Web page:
Q: Sarah, you received a Guggenheim Fellowship to translate the Greek tragedy trilogy, The Oresteia. Please explain the cultural significance of this particular historical play and why your translation will differ from others?
A: The Oresteia is the first real tragic masterpiece. I think that the greatness of a piece of literature depends mainly on how much it lets us reflect on at once, and the Oresteia has everything: questions of human nature, the nature of the gods, the social order– in this case, the startling Athenian moves toward government by ordinary people. And it’s all conveyed in intense, complex, almost creepily beautiful language. That’s why it’s so challenging to translate this work: you can’t be literal, but neither can you just kite out and write your own Oresteia. Of course, I’m trying to keep in between, but just as important as that is resonant sound – the thing I don’t think other translators have paid much attention to. If no one wants to stage your translation of drama, you’ve failed. My Lysistrata has been staged several times, but that was an easy play to translate compared to these three.
Q: In addition to Aristophanes’ Lysistrata (Hackett, 2003), you’ve translated Vergil’s The Aeneid (Yale University Press, 2007); Petronius’ The Satyricon (Hackett, 2000); and The Homeric Hymns (Hackett, 2005). What is your personal interest with classical literature and poetry?
A: I grew up in rural Ohio, and classical literature seemed to be saying what I saw, if that makes any sense. One of the earliest complete poetic works I read in Latin was Vergil’s Eclogues, 10 pastoral poems, and I remember riding my bicycle around and looking at the fields, and the lines – about love, grief, the land, history, hope – were somehow within and all around the landscapes that I loved; the lines didn’t even need music (which some English poetry I particularly liked seemed to come with). I don’t know what’s wrong with me. I just felt that way, and I still do.
Q: What is involved in the translating process? Does this become tedious or is it always challenging and exciting?
A: I don’t know what other people do, but for me there are different ways to approach different kinds of works. Aeschylus is one of the most difficult ancient authors to read, so three months into this year-long project, I’m still going over the plays with the help of scholarly commentaries and other reference works. Over the years, I’ve gone from touchy-feely and reactive to pedantic, and that corresponds to the journey from adolescent arrogance to middle-aged doubt. At 20, I just read – or thought I was reading – and wrote whatever English occurred to me. Now I never believe I really understand a single line, until suddenly a passage comes together – and maybe that’s how it’s supposed to work, with a hard-won perception of wholeness.
Q: Please cite from one of your recent translations.
A:. This is a piece of my Apeleius translation of The Golden Ass, near the end of Book 9:
But not even our return turned out harmless for my owner. A towering person, a legionary soldier on the evidence of his clothing and comportment, happened into us, and haughtily and high-handedly asked the man where he was taking that donkey with no load on him. But my master, still overwhelmed with woe, and ignorant of the Latin language besides, passed the soldier by in silence. The soldier was unable to get on top of the bad attitude so often associated with his position. He was infuriated at the silence, as if it were a taunt, and with the vine-wood staff he carried, he pummeled my owner clear off my back. Then the truck farmer answered in submissive tones that, unacquainted with the language as he was, he could not know what the other was saying. So now the soldier answered in Greek: “Where you take ass?” The farmer replied that he was taking it to the nearest town.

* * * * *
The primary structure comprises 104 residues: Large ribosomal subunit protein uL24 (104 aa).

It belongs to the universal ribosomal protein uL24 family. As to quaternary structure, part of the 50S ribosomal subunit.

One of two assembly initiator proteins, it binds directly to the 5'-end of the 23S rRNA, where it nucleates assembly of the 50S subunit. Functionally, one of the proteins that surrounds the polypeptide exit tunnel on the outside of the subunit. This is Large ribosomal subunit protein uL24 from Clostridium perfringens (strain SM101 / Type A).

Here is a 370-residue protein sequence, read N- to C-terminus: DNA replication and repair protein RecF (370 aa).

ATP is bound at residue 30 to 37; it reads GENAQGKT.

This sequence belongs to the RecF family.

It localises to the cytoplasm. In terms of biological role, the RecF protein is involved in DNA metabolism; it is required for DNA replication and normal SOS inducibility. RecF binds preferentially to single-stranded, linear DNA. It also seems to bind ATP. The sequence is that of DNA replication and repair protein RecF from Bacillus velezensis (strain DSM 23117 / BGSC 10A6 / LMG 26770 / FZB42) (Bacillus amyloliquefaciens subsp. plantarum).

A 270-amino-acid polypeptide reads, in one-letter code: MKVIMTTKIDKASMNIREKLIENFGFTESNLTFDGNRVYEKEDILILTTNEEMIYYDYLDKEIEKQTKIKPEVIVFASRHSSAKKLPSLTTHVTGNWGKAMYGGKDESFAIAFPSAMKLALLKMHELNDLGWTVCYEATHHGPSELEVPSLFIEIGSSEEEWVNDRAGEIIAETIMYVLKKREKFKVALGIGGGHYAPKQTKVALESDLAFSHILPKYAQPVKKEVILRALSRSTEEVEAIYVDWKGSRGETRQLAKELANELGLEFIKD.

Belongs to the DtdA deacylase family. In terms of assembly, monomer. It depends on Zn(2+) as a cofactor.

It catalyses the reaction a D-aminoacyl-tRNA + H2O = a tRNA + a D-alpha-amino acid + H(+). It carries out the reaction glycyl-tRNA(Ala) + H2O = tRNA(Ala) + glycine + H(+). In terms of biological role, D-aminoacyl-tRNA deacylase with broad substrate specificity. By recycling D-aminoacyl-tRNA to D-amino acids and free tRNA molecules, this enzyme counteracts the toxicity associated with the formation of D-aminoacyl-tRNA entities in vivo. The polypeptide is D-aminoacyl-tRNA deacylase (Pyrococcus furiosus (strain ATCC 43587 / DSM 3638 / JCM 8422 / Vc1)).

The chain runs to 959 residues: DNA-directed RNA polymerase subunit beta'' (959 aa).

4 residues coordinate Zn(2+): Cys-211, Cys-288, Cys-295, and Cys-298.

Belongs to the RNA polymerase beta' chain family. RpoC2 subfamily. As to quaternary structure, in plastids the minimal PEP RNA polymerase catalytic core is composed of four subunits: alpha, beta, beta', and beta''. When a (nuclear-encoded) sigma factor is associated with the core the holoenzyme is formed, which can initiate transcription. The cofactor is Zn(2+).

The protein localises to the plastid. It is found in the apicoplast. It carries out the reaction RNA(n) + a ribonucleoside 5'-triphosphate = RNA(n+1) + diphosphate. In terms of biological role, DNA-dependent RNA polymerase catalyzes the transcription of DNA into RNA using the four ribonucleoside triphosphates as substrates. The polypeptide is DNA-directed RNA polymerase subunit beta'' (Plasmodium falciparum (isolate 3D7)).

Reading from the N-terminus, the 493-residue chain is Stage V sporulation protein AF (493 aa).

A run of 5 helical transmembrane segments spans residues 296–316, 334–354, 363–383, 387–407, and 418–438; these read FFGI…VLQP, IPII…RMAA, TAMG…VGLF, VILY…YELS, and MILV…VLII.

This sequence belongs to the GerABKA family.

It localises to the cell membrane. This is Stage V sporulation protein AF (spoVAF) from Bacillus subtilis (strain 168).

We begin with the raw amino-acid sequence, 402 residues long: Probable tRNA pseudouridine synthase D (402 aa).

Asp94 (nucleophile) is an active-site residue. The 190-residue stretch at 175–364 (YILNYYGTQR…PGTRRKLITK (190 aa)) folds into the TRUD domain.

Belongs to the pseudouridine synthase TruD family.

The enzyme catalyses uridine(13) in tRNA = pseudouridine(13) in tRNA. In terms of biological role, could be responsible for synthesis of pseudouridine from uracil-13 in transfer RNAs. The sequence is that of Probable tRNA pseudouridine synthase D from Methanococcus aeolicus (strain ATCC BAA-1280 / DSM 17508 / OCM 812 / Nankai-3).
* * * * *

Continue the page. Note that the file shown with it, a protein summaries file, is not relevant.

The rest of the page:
“But he need to service me,” the soldier said. “From fort nearby he must to bring to this place luggage of our leader with other beasts.” And straightway he seized me, took possession of the strap for leading me, and began to drag me away.
Q: What is your time-line on Oresteia, and what will become of it?
A: I hope to have a fairly complete draft ready by May of 2011, when the Guggenheim Fellowship ends. There’s a publication agreement, I hear, that’s being worked out, but whether that means one book or three, I don’t yet know.
Q: Has your work gotten much exposure?
A: I was in The Chonicle of Higher Education May 16, 2008. On March 12, 2009, Garry Wills wrote in the New York Review of Books that my Aeneid translation was the best since Dryden’s. A Christianity Today interview about my Paul book came out this week – I haven’t seen the final version.
Q: You have a B.A. from the University of Michigan, a M.F.A. in creative writing from Johns Hopkins and a Ph.D. in classical philology from Harvard, and you’re a past visiting fellow at Yale Divinity School. How did you end up working as a visiting scholar in Wesleyan’s Department of Classics, and what do you plan to do after your fellowship?
A: I knew of Wesleyan because my husband, Tom Conroy, graduated here in 1978. But recently, Andrew Szegedy-Maszak, a professor in Classics, visited me at Yale so that I could sign gift copies of my Aeneid for the graduating majors, and later I was invited for a guest lecture. Wesleyan seemed to have it all for someone like me. For example, there was a student at the lecture who was able to challenge me on my interpretation of a Hebrew word – I thought, “Wow, my natural fat-headedness wouldn’t thrive here, would it?” I don’t know what comes after this year, but I doubt it will be as stimulating or as welcoming.